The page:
olympic fever, moving, and other medical conditions
it is no secret that i love the olympics. i've been pumping my fists in the air and shouting "eight-eight-oh-eight" for weeks now with glee. i know not everyone loves the olympics, and i also know that people might be surprised at how much i love them, considering how totally un-sporty i am, but, man,oh, man, i adore the olympics. i totally have olympic fever.
it occurred to me a few days ago that i think i love the olympics, particularly the summer games, so much because they remind me of a time in my life that is sort of my go-to all purpose happy place, which is summers spent in vancouver at my grandparents' house. i have these near-tangible memories of august mornings at the house on grant street in burnaby, with the warm light filtering in to gleam on the tiled floor of the family room and kitchen, the television tuned to coverage of the 1988 olympics held in seoul, south korea (and later the '92 barcelona games). i can hear bits of commentary about track and field, swimming, gymnastics, equestrian, and other events, as they co-mingle with the zing of lemon squeezed over fresh slices of melon, the omnipresent tinkling of the wind chimes on the porch, the glint of sunlight on the turquoise backyard kidney-shaped pool, and the comfort and ease of a whole month being cared for by my nana and grandpa. talk about gold medal memories. not to say life was perfect, but i've managed to take away the best and most shining bits, and carry them with me to this day, with great appreciation.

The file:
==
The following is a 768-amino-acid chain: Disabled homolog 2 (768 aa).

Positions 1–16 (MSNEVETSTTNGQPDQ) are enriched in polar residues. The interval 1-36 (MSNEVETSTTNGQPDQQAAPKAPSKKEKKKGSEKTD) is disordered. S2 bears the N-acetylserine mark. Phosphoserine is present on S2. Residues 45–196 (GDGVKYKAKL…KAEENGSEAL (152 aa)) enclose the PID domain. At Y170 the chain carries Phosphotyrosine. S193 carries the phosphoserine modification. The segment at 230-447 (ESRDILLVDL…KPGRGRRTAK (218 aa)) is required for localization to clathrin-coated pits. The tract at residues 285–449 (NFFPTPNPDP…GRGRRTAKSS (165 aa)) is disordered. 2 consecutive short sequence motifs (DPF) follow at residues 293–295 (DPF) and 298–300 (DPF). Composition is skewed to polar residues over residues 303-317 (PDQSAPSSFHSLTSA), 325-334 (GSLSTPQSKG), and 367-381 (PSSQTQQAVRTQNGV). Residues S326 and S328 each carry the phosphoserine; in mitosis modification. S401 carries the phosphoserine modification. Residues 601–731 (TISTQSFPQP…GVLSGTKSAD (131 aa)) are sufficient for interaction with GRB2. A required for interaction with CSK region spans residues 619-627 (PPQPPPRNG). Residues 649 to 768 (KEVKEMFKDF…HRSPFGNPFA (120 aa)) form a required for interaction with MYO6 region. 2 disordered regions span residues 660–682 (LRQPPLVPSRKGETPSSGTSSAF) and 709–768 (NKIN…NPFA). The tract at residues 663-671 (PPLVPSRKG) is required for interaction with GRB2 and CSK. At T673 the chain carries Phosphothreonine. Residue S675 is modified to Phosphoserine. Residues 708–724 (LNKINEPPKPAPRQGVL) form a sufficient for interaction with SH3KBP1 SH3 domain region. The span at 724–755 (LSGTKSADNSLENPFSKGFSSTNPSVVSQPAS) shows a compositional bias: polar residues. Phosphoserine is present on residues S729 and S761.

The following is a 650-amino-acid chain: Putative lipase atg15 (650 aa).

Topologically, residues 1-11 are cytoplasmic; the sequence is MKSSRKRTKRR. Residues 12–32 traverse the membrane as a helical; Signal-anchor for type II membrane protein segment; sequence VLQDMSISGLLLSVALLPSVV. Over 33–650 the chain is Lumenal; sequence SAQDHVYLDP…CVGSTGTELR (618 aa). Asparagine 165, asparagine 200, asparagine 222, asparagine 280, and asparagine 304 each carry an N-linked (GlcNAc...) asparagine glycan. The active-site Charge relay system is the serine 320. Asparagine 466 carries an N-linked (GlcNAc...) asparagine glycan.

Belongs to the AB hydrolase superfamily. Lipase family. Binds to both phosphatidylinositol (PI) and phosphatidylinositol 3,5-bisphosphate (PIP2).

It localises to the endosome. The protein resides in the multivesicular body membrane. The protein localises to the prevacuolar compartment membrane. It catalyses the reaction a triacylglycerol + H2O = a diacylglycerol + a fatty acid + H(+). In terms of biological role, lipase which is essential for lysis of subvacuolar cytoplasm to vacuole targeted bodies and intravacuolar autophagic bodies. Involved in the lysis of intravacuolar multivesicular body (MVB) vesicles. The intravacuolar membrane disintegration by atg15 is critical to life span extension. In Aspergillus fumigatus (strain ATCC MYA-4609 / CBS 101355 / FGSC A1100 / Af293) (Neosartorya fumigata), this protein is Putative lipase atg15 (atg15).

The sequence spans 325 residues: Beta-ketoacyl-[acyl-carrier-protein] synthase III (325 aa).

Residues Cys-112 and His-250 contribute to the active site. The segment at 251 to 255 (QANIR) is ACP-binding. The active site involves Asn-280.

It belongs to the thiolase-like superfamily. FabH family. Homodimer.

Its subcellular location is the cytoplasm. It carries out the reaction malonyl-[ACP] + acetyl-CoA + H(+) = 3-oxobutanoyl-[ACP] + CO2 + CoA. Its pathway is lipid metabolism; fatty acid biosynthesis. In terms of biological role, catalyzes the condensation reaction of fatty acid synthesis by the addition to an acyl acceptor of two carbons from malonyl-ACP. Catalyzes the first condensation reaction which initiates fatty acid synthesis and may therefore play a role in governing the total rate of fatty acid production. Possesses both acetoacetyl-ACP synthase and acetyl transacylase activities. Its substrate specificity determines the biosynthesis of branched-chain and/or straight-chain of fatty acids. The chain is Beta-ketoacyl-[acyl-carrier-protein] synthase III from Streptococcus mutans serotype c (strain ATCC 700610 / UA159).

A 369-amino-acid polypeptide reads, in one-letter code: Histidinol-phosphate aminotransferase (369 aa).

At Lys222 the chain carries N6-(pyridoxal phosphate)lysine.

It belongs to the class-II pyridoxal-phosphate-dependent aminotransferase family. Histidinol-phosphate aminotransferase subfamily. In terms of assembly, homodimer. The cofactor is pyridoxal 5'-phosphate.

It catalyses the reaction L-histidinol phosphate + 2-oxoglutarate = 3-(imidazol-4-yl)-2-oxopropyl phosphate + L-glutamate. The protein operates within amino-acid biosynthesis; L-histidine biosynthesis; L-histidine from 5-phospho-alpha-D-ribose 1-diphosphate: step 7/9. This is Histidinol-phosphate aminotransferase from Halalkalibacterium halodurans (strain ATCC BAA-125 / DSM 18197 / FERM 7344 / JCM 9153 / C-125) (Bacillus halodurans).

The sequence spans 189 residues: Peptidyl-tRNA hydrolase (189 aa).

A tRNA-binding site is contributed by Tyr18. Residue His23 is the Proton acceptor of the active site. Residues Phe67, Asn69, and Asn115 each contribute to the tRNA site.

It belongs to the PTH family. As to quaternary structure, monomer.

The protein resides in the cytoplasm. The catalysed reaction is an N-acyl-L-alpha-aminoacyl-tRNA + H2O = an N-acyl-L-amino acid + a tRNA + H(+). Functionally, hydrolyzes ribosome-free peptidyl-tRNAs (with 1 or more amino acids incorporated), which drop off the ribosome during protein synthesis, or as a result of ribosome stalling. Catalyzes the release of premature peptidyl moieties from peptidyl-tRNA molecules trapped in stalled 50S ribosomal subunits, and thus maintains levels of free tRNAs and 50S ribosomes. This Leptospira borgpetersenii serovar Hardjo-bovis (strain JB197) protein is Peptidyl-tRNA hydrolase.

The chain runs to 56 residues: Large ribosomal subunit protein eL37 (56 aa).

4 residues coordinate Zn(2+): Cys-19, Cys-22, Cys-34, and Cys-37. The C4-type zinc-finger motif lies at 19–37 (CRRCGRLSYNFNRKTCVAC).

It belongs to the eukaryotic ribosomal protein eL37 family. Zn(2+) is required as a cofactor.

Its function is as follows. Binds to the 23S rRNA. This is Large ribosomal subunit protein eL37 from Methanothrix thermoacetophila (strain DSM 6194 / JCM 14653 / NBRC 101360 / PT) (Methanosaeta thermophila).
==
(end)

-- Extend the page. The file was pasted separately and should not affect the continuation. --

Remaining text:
now that i'm older (i mean, holy cow, the '88 games were twenty years ago, yikes!) i can really pay attention to the events, the competition, the strategy, and the stories in a way that i wasn't capable as an 11 or 15 year old, or even in my 20s. i remember in 2000 i was stoked about the sydney games, constantly checking the webpage while at work at the ad agency (to the chagrin of my supervisors, who, for my ADD tendency to work at breakneck speed then unwind my brain with a crossword puzzle online before shifting back to the task of billing for movie ads in newspapers across the country--yuck--had the internet disabled
on my computer as punishment) and then excitedly watching the games at home on tv. of course, by '04 in athens i had housemate lqt to sit with an guffaw over the insipid and melodramatic coverage (favorite word: "dreamkiller!" best applied when a gymnast falls off an apparatus). but this year is different; it's more focused, more consuming, and maybe even more fun.